The Trickiness of Racism

Racism is a tricky problem when you’re dealing with writers, artists, politicians and other public figures of the past.  Many we rightly admire and rightly revile.  Sometimes things as awards and academic/research centers or institutions are named for these people while there are parts of their past or their views that are not just disappointing to modern perspectives, but outright offensive.  What constitutes fair and right?

This morning I read several articles about the racism of HP Lovecraft.  Personally, I’ve never read any Lovecraft, although I have friends who are avid fans.  His life and opinions were, until this morning, a complete mystery to me.  One of the articles I liked a lot and sums up a lot of good points, which I’ve linked to here.   I won’t regurgitate those points because they’re written better than what I can do, but I did want to comment on a couple of thoughts that I had on perspective.

Again, I’m not a fan of Lovecraft and I’m not critical of those who are based upon his racism.  The views I read by him in his own words was abhorrent and while America was in the midst of a racial nadir during his lifetime, authors correctly place him as being on a more extreme part of the spectrum.  The authors’ also correctly point out that his racist views are not a reason to not read him nor be a fan.  But that isn’t always how fans feel and that is at the crux of their defensiveness.  Because there are two flaws in peoples’ thinking that are at work.

The first is that the reader/fan assumes that the writer shares more than a narrow shared interest in terms of views, politics, and values.  The second is that a third party assumes that the reader/fan shares the offensive values of the writer by virtue of being a fan of the writing.  While either of these could be true, it would be a mistake to assume either statement is true or false before a careful examination has taken place.

I am an admirer of Lincoln, but I should also say I’m so not because he held the same view of race that I do.  In truth, there are others in his time among the Abolitionists who’s views are more closely aligned to mine than his.  But I am a fan because he struggled with racism, and because that struggle urged him on to greater and greater heights and that in turn pushed the country forward.  I don’t accept him as perfect and I don’t shy away from views he held that I think and believe are wrong.  By admiring him, I don’t endorse those beliefs, and by being willing to discuss them I can make that clear.

Being a fan of Lovecraft, additionally, doesn’t mean that you’re an extreme racist.  In fact, many of the Lovecraft fans I do know are Asian Americans (which he didn’t have very nice things to say about).  I read Dr. Seuss books to my kids, even though I find he pre-War propaganda about Japanese Americans more than offensive.  I don’t believe driving a Ford means you’re pro-Nazi.  These are all terrible things, but avoiding them denies us the opportunity to say that and to clearly discuss why they are wrong.  We should neither hide from these things, nor sweep them under the rug.  We should also not assume that those who enjoy a Lovecraft story, Green Eggs and Ham, or an F150 tacitly agree with the offensive views of their historical creators/manufacturers.  We should be dedicated to work out the problems of the human condition by confronting them.  This is actually an aikido principle.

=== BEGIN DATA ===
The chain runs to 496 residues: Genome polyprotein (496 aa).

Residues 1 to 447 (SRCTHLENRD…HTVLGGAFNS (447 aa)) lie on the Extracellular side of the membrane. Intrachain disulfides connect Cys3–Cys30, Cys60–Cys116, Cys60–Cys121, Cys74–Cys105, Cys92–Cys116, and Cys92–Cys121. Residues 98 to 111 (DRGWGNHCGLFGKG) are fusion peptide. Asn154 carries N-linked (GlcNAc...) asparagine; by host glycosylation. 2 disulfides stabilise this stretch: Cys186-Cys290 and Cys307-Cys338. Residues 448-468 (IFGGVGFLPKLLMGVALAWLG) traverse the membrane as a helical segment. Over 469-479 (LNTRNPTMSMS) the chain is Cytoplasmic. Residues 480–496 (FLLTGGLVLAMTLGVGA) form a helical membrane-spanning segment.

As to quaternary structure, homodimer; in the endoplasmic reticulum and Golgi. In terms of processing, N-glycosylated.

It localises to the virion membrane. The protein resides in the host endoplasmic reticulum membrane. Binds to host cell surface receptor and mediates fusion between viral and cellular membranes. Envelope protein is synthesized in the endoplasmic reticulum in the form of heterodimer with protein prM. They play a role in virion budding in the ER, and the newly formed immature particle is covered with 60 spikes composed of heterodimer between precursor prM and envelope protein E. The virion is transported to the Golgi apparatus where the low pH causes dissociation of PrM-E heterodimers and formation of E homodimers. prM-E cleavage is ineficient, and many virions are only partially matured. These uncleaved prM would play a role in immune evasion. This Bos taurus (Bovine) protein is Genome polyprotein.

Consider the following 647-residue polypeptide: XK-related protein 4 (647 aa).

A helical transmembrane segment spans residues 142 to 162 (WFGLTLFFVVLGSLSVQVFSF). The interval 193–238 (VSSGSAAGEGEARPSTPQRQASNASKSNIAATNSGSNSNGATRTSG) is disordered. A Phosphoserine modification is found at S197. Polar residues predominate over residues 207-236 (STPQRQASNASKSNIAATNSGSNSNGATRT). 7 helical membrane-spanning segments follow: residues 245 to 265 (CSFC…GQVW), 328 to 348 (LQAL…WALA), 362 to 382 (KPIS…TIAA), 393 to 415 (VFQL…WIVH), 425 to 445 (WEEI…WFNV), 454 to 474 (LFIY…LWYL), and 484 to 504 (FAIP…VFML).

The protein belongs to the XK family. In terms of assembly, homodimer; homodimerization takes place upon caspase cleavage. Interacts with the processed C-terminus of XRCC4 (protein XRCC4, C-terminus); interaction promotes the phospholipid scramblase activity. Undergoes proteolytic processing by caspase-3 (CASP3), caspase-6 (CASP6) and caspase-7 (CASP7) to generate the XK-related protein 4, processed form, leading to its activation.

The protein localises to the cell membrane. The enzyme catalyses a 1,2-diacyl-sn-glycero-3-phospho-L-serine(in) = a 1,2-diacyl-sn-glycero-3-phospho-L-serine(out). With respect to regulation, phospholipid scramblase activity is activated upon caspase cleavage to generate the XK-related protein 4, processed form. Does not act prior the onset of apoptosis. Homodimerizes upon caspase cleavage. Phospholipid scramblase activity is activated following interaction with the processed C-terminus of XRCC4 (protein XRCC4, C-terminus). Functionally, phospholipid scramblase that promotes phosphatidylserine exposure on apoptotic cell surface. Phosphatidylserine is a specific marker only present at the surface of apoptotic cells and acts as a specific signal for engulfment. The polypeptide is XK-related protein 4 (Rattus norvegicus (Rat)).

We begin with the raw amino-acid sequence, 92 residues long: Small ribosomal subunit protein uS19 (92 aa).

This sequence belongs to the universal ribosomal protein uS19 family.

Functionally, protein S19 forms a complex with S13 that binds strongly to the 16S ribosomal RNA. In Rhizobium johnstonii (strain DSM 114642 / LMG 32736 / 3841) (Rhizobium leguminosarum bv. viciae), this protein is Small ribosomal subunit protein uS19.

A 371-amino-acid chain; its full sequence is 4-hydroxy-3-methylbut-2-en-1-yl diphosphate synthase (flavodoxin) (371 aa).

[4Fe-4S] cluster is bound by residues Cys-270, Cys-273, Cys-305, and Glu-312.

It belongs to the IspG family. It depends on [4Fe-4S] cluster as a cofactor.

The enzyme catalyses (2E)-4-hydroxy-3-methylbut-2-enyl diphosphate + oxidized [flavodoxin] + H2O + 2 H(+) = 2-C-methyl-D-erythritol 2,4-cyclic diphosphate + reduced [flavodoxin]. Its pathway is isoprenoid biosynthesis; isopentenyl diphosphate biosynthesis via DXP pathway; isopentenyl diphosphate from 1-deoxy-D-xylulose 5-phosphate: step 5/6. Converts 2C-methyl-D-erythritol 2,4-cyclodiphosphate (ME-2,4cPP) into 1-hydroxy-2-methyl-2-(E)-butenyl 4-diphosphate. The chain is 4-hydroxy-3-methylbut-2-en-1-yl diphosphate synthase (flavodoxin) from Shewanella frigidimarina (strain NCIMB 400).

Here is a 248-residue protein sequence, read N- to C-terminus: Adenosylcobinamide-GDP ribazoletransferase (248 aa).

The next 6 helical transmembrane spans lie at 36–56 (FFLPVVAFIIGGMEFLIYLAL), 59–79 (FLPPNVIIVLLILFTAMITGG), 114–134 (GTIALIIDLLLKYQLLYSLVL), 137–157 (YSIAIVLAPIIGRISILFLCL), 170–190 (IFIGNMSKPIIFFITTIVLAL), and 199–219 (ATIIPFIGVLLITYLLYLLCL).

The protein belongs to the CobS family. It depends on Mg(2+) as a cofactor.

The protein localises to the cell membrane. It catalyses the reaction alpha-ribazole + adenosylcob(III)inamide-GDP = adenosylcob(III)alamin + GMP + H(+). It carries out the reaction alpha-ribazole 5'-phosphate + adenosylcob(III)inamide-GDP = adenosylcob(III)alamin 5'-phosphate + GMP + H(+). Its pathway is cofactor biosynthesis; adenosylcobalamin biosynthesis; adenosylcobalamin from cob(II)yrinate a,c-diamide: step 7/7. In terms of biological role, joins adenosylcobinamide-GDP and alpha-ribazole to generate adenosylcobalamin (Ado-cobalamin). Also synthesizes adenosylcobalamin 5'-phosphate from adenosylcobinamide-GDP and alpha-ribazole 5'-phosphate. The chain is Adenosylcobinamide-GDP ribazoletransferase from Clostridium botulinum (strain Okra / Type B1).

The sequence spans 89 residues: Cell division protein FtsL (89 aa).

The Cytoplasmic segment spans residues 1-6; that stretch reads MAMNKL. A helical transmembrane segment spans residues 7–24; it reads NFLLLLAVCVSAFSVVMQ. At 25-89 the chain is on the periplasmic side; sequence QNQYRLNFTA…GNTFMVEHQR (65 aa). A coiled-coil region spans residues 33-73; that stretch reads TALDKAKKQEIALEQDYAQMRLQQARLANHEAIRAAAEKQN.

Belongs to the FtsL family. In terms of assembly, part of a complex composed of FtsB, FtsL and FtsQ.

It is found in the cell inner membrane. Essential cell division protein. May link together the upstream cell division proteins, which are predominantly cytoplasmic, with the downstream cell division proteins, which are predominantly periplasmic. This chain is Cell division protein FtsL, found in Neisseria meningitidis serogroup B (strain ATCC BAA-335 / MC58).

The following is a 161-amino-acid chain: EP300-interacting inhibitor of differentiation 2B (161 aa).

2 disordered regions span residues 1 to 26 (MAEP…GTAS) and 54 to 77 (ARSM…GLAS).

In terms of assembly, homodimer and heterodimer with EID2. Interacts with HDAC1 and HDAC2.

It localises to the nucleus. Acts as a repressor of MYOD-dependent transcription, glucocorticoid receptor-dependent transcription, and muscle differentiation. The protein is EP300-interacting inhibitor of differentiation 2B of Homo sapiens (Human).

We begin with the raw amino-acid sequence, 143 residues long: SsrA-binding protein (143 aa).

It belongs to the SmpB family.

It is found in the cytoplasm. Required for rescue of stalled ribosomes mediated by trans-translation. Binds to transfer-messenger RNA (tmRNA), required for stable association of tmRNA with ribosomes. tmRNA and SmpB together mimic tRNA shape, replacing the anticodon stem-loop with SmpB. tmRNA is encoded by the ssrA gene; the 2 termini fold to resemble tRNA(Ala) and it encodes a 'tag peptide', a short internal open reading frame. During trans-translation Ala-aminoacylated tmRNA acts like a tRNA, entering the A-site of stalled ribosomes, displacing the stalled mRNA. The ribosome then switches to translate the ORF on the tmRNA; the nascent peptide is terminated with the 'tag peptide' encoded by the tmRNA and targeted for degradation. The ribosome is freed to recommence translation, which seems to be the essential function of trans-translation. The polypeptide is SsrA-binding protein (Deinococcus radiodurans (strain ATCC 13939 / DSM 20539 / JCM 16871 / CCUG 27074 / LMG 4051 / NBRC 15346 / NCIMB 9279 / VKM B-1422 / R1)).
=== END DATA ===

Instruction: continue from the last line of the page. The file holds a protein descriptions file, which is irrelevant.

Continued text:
There are times when a cutting off from something is necessary, but those times are usually when something is contemporary.  If there is a writer whose writing I admire comes out with something that I find offensive, I feel it is okay to not read that person anymore.  In part, because that discussion with the writer is still open.  I can confront those views and there can be a response to that confrontation.  As with Lincoln, that person can still or be in the midst of a struggle with that.  They can change, hopefully for the better.

A historical figure is fixed in time, their last view being the final one.  Of course this could change in a bad direction as well.  There is some evidence to say that Hitler early in his life was no more anti-Semitic than what was “normal” at the time but spiraled up into the monster he was.  That earlier view cannot mitigate the horror of the latter, and is now fixed forever in that position.

Being a fan of a particular product (such as a story or car) doesn’t necessarily mean you support someone’s vile point of view, especially if you’re talking about a historical figure.  As the article I’ve linked with suggests, acknowledging the problem is something we should do.  We gain nothing by running away from troubling parts of historical public figures.  We gain the world by confronting those bad parts head on, not excusing them nor accepting those parts.  Rather we should use that opportunity to discuss why the offense is offensive, acknowledge that problems exist, and offer solutions to solve them.

I’m still not going to read Lovecraft.  It has nothing to do with his racism.  I just don’t read horror or fantasy much anymore.

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